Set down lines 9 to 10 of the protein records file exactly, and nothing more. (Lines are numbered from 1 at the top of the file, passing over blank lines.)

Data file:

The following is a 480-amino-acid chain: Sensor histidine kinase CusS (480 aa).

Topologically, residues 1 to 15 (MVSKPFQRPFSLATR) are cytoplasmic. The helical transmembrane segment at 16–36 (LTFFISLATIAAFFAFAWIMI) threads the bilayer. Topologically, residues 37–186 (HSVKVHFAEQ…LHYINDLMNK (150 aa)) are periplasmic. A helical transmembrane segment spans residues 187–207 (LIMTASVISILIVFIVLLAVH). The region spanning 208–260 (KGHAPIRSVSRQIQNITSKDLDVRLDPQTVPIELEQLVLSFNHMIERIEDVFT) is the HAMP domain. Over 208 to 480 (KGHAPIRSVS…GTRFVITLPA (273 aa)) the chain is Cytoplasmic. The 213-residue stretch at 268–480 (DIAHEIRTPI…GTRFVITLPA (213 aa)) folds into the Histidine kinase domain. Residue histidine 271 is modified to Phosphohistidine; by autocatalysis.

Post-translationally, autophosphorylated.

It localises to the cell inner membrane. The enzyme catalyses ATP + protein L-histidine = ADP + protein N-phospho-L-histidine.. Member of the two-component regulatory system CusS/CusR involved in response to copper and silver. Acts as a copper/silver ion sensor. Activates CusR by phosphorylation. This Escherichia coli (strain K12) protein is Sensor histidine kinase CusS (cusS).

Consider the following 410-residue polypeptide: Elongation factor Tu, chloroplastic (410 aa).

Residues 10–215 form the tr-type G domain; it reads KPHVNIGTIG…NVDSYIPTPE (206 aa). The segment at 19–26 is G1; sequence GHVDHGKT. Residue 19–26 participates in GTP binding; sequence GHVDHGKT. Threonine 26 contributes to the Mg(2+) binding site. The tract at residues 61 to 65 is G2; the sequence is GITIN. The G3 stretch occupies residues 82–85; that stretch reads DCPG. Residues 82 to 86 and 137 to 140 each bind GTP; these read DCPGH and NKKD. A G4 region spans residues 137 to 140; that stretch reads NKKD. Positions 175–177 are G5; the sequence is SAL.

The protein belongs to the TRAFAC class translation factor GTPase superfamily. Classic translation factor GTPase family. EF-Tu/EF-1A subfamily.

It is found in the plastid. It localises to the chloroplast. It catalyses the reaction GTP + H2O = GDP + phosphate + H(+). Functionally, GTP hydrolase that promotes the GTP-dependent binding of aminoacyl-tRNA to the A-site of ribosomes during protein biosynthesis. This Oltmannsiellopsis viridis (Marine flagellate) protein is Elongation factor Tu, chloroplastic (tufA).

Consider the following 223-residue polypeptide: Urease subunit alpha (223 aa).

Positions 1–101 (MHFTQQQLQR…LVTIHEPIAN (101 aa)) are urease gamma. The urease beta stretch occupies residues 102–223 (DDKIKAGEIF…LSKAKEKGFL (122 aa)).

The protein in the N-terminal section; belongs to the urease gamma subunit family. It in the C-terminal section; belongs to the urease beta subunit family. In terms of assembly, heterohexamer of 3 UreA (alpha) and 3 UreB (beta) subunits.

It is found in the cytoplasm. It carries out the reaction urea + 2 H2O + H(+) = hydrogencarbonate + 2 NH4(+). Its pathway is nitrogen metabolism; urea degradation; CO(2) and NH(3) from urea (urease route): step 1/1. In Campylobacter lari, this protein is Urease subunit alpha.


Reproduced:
Consider the following 223-residue polypeptide: Urease subunit alpha (223 aa).

Positions 1–101 (MHFTQQQLQR…LVTIHEPIAN (101 aa)) are urease gamma. The urease beta stretch occupies residues 102–223 (DDKIKAGEIF…LSKAKEKGFL (122 aa)).